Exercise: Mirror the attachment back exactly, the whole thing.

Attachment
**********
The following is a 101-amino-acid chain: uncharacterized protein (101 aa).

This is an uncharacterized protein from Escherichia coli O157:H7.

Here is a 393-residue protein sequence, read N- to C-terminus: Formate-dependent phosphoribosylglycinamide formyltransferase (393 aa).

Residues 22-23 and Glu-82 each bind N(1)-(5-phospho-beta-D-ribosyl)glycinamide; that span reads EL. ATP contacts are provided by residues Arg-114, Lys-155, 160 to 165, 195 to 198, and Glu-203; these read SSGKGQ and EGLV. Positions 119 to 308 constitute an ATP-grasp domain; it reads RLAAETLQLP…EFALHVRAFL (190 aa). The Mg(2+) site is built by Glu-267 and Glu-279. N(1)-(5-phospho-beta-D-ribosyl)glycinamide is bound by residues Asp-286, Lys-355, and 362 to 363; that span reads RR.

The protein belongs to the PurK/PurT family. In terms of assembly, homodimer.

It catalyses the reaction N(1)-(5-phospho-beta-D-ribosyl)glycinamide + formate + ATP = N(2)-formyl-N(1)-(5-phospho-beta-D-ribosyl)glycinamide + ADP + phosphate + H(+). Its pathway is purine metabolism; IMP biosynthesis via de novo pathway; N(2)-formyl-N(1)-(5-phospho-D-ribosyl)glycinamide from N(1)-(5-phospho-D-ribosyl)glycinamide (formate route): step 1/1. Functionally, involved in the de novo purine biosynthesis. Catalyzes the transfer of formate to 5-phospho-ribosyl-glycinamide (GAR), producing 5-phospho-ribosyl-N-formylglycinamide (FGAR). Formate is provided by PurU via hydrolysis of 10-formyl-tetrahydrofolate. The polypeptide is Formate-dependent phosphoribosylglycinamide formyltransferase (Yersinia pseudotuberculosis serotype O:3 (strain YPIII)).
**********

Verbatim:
The following is a 101-amino-acid chain: uncharacterized protein (101 aa).

This is an uncharacterized protein from Escherichia coli O157:H7.

Here is a 393-residue protein sequence, read N- to C-terminus: Formate-dependent phosphoribosylglycinamide formyltransferase (393 aa).

Residues 22-23 and Glu-82 each bind N(1)-(5-phospho-beta-D-ribosyl)glycinamide; that span reads EL. ATP contacts are provided by residues Arg-114, Lys-155, 160 to 165, 195 to 198, and Glu-203; these read SSGKGQ and EGLV. Positions 119 to 308 constitute an ATP-grasp domain; it reads RLAAETLQLP…EFALHVRAFL (190 aa). The Mg(2+) site is built by Glu-267 and Glu-279. N(1)-(5-phospho-beta-D-ribosyl)glycinamide is bound by residues Asp-286, Lys-355, and 362 to 363; that span reads RR.

The protein belongs to the PurK/PurT family. In terms of assembly, homodimer.

It catalyses the reaction N(1)-(5-phospho-beta-D-ribosyl)glycinamide + formate + ATP = N(2)-formyl-N(1)-(5-phospho-beta-D-ribosyl)glycinamide + ADP + phosphate + H(+). Its pathway is purine metabolism; IMP biosynthesis via de novo pathway; N(2)-formyl-N(1)-(5-phospho-D-ribosyl)glycinamide from N(1)-(5-phospho-D-ribosyl)glycinamide (formate route): step 1/1. Functionally, involved in the de novo purine biosynthesis. Catalyzes the transfer of formate to 5-phospho-ribosyl-glycinamide (GAR), producing 5-phospho-ribosyl-N-formylglycinamide (FGAR). Formate is provided by PurU via hydrolysis of 10-formyl-tetrahydrofolate. The polypeptide is Formate-dependent phosphoribosylglycinamide formyltransferase (Yersinia pseudotuberculosis serotype O:3 (strain YPIII)).